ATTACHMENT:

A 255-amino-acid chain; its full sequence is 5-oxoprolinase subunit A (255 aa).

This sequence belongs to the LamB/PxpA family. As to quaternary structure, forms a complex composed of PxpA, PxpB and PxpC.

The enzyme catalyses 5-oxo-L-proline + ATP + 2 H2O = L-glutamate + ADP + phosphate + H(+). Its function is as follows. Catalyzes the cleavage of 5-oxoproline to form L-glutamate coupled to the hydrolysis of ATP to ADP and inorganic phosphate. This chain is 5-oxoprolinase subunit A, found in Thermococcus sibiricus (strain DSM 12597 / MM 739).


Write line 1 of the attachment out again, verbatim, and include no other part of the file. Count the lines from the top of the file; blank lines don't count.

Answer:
A 255-amino-acid chain; its full sequence is 5-oxoprolinase subunit A (255 aa).